Biodiversity footprint of the city
Worldwide, 50% of people already live in cities, and this proportion will continue to grow. Cities are centres of resource consumption and rely on a growing and increasingly global hinterland to maintain their metabolism. Urban consumption therefore has a massive impact on the environment and biodiversity in not only the immediate surroundings but also in distant regions. The aim of Fridolin Krausmann’s project is to develop methods and models that will provide a solid scientific basis for potential improvements to reduce the global biodiversity impact of cities.
Heat below the city
As a result of large-scale sealing, urban civil engineering, the use of groundwater for cooling and heating purposes, and climate change, heat islands are forming under large cities. Christian Griebler and his team are investigating the effects of these temperature changes on the subsurface ecosystem and quality of groundwater. This project is exploring future applications of near-surface geothermal energy.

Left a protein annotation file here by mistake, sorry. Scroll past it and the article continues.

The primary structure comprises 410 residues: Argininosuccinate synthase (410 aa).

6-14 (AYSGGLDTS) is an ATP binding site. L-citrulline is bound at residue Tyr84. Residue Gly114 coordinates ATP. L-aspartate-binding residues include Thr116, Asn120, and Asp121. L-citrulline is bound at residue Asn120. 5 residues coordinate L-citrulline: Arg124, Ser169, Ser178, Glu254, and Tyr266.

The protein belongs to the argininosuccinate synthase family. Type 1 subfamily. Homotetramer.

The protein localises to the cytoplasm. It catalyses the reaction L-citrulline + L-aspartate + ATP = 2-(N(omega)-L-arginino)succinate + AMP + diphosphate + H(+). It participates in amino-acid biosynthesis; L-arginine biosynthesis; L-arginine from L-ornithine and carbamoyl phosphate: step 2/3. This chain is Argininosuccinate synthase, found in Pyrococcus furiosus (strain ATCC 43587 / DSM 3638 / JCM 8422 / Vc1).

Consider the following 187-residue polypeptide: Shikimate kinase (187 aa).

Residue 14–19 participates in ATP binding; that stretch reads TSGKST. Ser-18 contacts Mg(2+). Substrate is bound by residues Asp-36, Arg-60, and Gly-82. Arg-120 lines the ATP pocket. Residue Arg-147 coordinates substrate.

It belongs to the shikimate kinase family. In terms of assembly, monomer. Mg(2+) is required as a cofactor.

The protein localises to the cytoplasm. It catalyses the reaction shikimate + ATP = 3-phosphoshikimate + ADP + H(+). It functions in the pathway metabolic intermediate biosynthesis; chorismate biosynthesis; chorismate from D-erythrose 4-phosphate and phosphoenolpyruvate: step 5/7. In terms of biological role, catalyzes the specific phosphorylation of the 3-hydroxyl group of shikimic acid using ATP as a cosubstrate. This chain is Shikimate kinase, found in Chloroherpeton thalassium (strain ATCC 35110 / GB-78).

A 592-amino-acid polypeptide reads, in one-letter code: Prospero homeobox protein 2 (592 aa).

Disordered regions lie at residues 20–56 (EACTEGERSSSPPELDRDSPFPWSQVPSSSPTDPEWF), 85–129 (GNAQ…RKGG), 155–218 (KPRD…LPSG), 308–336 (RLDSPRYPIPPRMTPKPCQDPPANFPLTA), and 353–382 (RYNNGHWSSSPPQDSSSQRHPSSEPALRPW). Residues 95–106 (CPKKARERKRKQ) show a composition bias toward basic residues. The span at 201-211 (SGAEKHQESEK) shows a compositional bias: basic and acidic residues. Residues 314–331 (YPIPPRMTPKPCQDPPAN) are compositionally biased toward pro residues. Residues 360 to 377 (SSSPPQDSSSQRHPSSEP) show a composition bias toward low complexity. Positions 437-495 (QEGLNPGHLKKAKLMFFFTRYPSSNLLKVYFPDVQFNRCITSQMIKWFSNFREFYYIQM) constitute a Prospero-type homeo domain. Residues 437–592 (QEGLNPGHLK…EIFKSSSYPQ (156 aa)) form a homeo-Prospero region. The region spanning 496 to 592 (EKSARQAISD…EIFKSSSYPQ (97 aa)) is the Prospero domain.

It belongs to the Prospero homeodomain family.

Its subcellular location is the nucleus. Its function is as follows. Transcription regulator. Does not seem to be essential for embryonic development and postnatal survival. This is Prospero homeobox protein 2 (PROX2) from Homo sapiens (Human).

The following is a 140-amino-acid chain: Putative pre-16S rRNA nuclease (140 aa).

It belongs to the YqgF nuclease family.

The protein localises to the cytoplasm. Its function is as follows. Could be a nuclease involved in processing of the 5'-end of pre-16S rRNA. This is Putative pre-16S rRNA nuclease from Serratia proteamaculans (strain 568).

Temporary forms of housing are in great demand in urban areas, such as in a growing city like Vienna. The reasons for this demand are manifold, and affects people who need affordable housing quickly and for a limited time. The nature of their need may be planned (e.g. for training) or unforeseen (natural disasters, migration). The project team around Marion Huber-Humer develops scenarios, models and evaluation criteria for temporary housing in cities.
Measure greenhouse gases correctly
Can Vienna's greenhouse gas emissions be accurately measured? Bradley Matthews and his team are investigating this question in the Vienna Urban Carbon Laboratory (VUCL) project. The goal is to further develop the latest measurement methods and thus provide decision-makers with the basis for an improved monitoring system.